The Nebraska Cornhuskers didn’t have the bounce-back season that people were expecting in 2019, but senior cornerback Lamar Jackson took his game to the next level. During his final season of college football, he put on a show for scouts across the country.
Jackson finished his senior year with 40 total tackles, three interceptions and two forced fumbles. Those are career-high marks for each statistic.
Although the Cornhuskers weren’t bowl eligible this past season, Jackson didn’t have time to relax once the regular season ended. He had to compete at the Senior Bowl and showcase his skillset at the NFL Combine.
We sat down with Jackson to discuss his time with the Cornhuskers, future of his alma mater and preparation for the draft. Let’s get this interview started.
The Spun: Over the past few months you’ve had the Senior Bowl, NFL Combine, and a bunch of meetings with coaches. How has this whole experience been for you?
Lamar Jackson: Before the pandemic, I’d pretty much just describe this experience as normal – as expected. I feel like throughout my season, I prepared myself for the draft process and set myself up in a good position. Once I got to the Senior Bowl, I had the NFL Combine shortly after season, so I had stuff to look forward to right away. Even though we didn’t make a bowl game, after the season I had to prepare and get ready for these nice big steps like the Senior Bowl and NFL Combine. For the most part, this experience went as expected. I felt like I set myself up in a good position. My approach was just to cross things off the box step by step. Senior Bowl, check, NFL Combine, check. Each time I go somewhere and put myself on display, I want to play to the best of my ability.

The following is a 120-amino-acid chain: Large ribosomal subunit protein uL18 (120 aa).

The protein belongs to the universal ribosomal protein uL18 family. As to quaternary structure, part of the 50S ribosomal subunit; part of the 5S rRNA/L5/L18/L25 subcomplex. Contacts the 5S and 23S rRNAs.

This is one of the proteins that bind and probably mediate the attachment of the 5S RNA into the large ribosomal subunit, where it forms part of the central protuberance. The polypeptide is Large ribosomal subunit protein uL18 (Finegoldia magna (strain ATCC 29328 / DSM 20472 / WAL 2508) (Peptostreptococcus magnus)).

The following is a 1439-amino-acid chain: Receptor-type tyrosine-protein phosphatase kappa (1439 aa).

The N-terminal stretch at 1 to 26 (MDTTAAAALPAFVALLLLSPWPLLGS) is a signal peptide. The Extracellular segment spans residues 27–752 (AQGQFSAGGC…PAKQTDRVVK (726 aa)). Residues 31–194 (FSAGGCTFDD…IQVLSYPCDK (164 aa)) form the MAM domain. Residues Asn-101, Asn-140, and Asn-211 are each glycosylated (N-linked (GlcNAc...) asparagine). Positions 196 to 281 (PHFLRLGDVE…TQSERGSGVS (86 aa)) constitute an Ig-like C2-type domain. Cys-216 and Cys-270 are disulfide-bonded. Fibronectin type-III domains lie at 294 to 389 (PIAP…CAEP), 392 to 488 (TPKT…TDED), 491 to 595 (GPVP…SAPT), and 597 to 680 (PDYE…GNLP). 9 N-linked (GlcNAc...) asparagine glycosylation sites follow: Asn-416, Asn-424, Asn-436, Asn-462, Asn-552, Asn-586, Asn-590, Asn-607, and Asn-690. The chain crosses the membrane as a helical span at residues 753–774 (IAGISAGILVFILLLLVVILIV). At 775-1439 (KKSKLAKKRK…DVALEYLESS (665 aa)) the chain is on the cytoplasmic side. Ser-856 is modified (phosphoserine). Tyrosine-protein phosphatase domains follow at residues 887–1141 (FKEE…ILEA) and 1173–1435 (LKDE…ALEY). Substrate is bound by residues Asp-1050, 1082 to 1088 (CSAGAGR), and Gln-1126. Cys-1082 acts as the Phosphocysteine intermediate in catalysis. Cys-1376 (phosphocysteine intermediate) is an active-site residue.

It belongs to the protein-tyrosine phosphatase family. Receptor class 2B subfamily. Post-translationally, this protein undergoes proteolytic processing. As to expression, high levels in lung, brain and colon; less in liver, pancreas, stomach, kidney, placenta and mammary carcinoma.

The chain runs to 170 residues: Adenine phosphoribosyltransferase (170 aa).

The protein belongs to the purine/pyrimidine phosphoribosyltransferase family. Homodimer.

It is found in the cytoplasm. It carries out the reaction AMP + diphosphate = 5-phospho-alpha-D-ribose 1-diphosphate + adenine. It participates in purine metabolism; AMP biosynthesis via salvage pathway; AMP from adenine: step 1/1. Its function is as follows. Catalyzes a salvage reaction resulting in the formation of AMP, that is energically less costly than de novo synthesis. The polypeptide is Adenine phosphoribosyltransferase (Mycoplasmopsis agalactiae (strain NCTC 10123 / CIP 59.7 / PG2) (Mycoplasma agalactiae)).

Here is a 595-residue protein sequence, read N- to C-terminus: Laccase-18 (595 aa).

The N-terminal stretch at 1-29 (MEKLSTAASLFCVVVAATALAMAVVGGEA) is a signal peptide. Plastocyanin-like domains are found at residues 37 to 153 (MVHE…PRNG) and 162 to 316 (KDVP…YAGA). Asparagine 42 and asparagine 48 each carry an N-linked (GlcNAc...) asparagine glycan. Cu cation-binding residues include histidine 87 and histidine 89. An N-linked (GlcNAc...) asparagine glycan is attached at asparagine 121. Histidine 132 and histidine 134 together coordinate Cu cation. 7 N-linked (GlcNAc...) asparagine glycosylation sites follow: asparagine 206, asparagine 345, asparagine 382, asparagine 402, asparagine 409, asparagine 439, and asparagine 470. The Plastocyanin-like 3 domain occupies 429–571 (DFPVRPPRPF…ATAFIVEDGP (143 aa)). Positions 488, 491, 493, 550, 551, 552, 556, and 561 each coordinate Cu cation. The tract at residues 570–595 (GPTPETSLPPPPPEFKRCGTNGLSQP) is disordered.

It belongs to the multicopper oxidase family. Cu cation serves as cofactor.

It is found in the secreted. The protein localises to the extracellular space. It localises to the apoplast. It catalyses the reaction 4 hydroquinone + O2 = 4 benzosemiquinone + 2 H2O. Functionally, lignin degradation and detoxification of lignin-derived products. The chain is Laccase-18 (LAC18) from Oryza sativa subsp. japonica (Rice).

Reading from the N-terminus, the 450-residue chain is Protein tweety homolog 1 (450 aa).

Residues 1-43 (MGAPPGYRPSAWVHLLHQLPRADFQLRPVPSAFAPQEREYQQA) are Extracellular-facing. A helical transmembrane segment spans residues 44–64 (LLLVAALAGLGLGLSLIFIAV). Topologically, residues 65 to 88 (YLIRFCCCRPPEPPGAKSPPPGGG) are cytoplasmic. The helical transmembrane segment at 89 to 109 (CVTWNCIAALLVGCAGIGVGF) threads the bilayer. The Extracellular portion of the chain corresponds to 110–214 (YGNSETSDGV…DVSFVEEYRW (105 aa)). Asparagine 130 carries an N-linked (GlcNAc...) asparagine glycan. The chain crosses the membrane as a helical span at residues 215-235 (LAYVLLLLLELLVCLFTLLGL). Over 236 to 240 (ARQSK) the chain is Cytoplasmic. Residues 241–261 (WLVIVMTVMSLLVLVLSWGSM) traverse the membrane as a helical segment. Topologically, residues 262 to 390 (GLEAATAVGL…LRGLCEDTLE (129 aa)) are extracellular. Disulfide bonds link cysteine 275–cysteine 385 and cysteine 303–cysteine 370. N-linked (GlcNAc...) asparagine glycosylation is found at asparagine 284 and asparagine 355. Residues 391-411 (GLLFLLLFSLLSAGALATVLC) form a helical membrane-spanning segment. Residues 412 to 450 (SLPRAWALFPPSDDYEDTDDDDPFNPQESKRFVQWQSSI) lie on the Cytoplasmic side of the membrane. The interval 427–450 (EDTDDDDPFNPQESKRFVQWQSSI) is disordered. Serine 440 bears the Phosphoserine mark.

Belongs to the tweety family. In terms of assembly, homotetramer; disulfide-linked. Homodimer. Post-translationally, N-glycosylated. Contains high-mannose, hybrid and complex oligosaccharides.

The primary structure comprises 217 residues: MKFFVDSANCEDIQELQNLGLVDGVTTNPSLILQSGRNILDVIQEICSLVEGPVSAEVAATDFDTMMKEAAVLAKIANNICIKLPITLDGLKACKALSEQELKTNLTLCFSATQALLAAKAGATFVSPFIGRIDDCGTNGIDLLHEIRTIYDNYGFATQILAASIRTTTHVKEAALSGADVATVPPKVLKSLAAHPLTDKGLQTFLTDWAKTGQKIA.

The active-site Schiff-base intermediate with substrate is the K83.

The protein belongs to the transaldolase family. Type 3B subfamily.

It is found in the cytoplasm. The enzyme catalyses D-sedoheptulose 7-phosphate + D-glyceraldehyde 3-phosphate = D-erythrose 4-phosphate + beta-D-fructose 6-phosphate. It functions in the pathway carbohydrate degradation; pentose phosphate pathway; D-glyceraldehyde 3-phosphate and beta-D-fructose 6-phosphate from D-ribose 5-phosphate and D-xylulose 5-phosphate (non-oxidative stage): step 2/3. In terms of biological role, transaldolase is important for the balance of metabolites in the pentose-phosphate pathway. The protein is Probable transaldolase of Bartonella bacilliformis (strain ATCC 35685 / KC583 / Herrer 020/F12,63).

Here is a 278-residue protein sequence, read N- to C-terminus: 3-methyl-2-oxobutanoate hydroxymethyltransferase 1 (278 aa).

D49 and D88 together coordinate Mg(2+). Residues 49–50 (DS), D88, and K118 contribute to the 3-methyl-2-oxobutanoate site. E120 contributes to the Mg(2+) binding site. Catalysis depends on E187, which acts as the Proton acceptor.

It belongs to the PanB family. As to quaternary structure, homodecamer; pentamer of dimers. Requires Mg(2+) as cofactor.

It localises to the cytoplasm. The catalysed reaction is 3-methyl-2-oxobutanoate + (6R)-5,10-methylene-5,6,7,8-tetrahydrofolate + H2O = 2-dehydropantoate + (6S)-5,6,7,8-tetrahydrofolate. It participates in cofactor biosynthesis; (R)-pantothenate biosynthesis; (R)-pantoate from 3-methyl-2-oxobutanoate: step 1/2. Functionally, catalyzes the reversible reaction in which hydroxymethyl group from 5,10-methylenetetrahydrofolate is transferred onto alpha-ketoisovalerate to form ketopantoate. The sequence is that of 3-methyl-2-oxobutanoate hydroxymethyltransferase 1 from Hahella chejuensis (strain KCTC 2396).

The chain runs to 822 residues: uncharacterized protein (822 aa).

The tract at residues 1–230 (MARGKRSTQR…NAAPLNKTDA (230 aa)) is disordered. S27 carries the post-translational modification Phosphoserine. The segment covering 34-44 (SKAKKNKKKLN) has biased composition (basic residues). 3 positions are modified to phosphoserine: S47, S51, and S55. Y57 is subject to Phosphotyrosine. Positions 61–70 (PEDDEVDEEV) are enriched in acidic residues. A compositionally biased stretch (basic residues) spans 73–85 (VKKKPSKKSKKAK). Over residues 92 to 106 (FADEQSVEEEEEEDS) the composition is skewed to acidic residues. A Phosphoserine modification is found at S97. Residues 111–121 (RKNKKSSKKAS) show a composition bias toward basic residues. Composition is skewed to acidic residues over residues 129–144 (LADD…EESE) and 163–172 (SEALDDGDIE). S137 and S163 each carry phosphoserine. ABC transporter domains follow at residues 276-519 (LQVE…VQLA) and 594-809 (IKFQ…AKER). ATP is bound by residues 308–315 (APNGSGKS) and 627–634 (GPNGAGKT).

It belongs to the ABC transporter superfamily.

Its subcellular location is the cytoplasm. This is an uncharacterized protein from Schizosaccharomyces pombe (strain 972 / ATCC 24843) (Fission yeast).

The Spun: What was the biggest reason for your increase in production during your senior season?
LJ: Honestly, just watching guys fall short of their goal. When you’re somewhere in a program, most Division I athletes plan on playing in the NFL. Most guys really just expect to play in the NFL, especially when you’re a starter in the Big Ten. Once I had the experience to watch guys actually fall short – guys that I looked up to and thought they would have no problem getting drafted – it woke me up a little bit more and made me realize that what I thought I was doing and what I accomplished thus far wasn’t enough. I wanted to make sure I was locked in all year. The production really just came with maturity and being aware the situation was bigger. I had to compete against everybody in the country, you know what I’m saying? So, I just took it all in and kind of just accepted everything for what it was and just did more.
The Spun: What was the biggest difference between playing for Mike Riley to Scott Frost?
LJ: With Coach Riley, he pretty much got me to Nebraska with his genuine love. Through a couple of conversations, you get the vibe that he truly meant what he was saying to you and he cared about you and your future – all that good stuff. When you’re a young kid, you want to go somewhere where they’re going to take care of you, especially when you’re going from California to Nebraska. Coach Riley is definitely a player’ coach. He always looks out for his guys. When it comes to Coach Frost, it feels a little bit different because he’s younger. Most young guys want a cool coach and somebody that could relate to them. Coach Frost didn’t care about the little things. He let us practice with music on and he made things a lot more comfortable. The one thing he truly cared about was the football aspect. If you did everything you needed to do in the classroom and community, he’ll let the little things go. He cares about winning. He’ll get the best out of his guys, so I respect him for his attitude. I’d say Coach Riley is a players’ coach that cares about his individuals and Coach Frost is a winner.